A full employment bill – sort of!

You know something is wrong when the unemployment rate in major holiday destinations persist at high levels. Typically, these areas have what economists refer to as seasonal unemployment – so that during the off-season (when the holiday makers are back home) there is very little labour market activity but once the vacation period begins there are many jobs and people. I have lived in various surf locations for many years and one such location had a steady-state population of 1000 or so residents and on Boxing Day this swelled to 25,000 and that new population endured for the ensuing holiday period (until the Australia Day weekend – January 26). Many of the surf crew and musicians would take jobs during this period and work very long hours (the surf was typically bad during the summer anyway) and use the savings to eke out an existence for the rest of the year – sometimes also accessing unemployment benefits sometimes not. The US Bureau of Labor Statistics published a bulletin (September 7, 2010) for the Cape Cod area which is one such major holiday region in the US. The situation there is dire and requires an immediate policy response from the US government. Unfortunately, this issue appears to be off the policy agenda. Well, until this week at least. A Democrat from Ohio has introduced a “full employment bill” which aims to eliminate the US central bank (good) and restore the US government’s currency sovereignty for keeps. The problem is that it goes down some dead-ends and avoids facing up to the real issues. So it is a well-motivated full employment bill – sort of!

The US Bureau of Labor Statistics published a bulletin (September 7, 2010) for the Cape Cod area which is one such major holiday region in the US. The BLS publication reported that:

Barnstable, Dukes, and Nantucket Counties all had unemployment rates that were higher in July 2010 than one year earlier. Dukes County posted the largest over-the-year increase at 1.2 percentage points; Barnstable and Nantucket counties had increases of 1.0 and 0.8 percentage points, respectively. The national unemployment rate was unchanged over this same time period … Cape Cod and the Islands have experienced appreciable unemployment rate increases over the last three years … By July 2010, jobless rates had more than doubled in both Barnstable (up 4.0 percentage points) and Dukes (up 2.9 points) Counties, while almost quadrupling in Nantucket (up 3.5 points). Nationwide, the unemployment rate nearly doubled from July 2007 to July 2010, rising 4.8 percentage points.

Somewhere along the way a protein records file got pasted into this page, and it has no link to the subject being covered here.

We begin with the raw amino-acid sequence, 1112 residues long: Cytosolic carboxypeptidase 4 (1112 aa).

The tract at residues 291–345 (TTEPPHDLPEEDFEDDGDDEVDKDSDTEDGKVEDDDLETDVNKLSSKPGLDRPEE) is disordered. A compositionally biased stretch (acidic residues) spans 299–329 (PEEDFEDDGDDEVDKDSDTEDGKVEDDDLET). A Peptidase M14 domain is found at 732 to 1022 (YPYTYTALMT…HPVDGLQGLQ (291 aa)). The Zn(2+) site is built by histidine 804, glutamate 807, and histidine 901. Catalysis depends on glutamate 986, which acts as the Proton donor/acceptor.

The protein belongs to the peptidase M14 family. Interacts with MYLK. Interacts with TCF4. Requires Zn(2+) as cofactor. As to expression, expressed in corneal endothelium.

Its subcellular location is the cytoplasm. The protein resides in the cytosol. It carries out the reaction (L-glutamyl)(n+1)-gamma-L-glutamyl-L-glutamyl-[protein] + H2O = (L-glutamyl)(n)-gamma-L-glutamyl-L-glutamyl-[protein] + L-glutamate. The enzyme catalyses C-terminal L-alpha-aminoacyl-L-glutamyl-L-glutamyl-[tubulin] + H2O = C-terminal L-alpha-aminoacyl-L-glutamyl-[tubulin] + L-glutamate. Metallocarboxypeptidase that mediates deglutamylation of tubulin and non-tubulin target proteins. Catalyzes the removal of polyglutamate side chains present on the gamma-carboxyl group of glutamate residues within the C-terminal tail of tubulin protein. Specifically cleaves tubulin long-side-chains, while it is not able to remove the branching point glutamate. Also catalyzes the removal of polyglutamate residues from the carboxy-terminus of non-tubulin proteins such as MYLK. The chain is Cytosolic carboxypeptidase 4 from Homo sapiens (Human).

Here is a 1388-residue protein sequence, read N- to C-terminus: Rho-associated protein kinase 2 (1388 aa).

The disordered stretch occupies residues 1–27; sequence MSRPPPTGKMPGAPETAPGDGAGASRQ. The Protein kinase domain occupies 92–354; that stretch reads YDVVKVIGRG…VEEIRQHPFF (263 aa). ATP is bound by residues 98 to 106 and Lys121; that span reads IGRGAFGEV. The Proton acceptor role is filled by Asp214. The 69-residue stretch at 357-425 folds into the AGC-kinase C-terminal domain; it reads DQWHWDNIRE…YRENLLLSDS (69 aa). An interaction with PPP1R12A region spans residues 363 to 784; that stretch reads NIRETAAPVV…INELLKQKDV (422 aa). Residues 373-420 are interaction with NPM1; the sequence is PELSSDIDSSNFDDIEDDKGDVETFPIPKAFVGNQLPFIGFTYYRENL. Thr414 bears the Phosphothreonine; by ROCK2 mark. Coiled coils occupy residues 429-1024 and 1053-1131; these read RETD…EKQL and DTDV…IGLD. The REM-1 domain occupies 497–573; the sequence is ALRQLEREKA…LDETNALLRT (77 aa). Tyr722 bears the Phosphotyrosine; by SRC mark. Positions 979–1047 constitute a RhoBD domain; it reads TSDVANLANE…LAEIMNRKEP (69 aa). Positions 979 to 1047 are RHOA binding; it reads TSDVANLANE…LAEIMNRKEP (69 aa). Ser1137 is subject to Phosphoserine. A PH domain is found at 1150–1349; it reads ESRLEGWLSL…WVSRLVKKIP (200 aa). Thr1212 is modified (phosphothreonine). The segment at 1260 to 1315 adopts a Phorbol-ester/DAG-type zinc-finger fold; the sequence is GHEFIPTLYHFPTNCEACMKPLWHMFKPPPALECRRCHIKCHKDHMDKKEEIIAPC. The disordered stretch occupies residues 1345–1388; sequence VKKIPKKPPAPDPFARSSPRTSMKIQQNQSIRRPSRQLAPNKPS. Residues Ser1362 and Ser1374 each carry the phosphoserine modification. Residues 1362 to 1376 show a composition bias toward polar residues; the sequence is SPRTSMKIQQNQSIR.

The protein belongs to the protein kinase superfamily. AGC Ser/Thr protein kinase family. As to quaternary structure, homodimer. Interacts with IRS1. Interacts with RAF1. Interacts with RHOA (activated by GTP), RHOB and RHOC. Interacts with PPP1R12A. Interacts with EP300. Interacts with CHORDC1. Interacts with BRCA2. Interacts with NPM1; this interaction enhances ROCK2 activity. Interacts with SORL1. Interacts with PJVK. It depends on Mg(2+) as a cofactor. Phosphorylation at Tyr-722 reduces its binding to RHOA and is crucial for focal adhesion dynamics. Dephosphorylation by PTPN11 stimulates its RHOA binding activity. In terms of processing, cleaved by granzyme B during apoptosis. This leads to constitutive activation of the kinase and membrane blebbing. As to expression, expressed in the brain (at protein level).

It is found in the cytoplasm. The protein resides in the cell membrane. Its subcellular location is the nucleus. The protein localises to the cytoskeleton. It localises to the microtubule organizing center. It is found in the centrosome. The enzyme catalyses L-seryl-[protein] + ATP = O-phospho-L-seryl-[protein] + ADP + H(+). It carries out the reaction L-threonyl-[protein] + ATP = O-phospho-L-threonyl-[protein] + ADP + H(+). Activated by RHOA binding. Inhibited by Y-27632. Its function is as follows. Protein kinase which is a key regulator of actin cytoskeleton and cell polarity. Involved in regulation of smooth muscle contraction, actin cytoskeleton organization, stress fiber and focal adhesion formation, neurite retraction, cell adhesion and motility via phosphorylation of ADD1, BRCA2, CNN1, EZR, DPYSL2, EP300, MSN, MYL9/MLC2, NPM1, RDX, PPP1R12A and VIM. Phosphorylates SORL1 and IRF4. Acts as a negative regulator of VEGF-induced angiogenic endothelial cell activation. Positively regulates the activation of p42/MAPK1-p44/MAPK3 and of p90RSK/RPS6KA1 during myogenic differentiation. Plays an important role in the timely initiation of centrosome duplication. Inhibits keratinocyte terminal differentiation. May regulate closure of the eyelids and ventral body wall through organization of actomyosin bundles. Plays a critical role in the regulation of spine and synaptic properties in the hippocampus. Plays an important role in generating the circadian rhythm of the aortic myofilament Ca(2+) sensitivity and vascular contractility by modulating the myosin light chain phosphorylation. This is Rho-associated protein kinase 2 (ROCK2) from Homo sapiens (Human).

The following graph described in the publication as “Chart 1. Unemployment rates for the United States and counties comprising Cape Cod and the Islands July 2007 and July 2010, not seasonally adjusted” presents a comparison between July 2007 and July 2010 for these Cape Code countries.

The message is clear – if the seasonal spending associated with vacations is insufficient to stimulate the local labour market then something is seriously wrong with the economy.

According to US BLS data, as at November 2010, there were 15.119 million US workers unemployed and 13.3 million so-called marginal and underemployed workers (that is, according to the BLS U6 category). These are the underemployed or hidden unemployed. They would take more hours or a job if it was offered.